First off, you have skills. You have managed tasks and assignments and, no doubt, seen them to completion. Talk with someone in your organization you respect and ask them what skills you should highlight in your resume and your LinkedIn profile. You already have a strong educational foundation so you should have obtained the core knowledge in criminal justice and security management. Sell that in your resume and when you interview.
Don't be negative about the changes in your organization – bosses will always come and go. Have you tried to identify a mentor in your organization? Look there first and if you can't find one there, look for mentors through ASIS groups, such as the Women in Security Council. Don't apply for every job that comes up. Your lack of success could suggest that there were specific skills or experience required and you did not have them. Don't set yourself up for failure by putting in for a role that would be – to put it kindly – a big stretch.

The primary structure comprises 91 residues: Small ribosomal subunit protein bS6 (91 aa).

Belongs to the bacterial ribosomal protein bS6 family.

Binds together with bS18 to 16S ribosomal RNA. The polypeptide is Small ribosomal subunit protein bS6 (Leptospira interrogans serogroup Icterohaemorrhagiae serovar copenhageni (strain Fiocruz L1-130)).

It may be time to look outside of law enforcement. Three and half years is a good amount of time and you could find a substantive junior level security role in the private sector. Use indeed.com to push job postings to your in-box. Network with members in your local ASIS chapter to hear about roles and identify employers.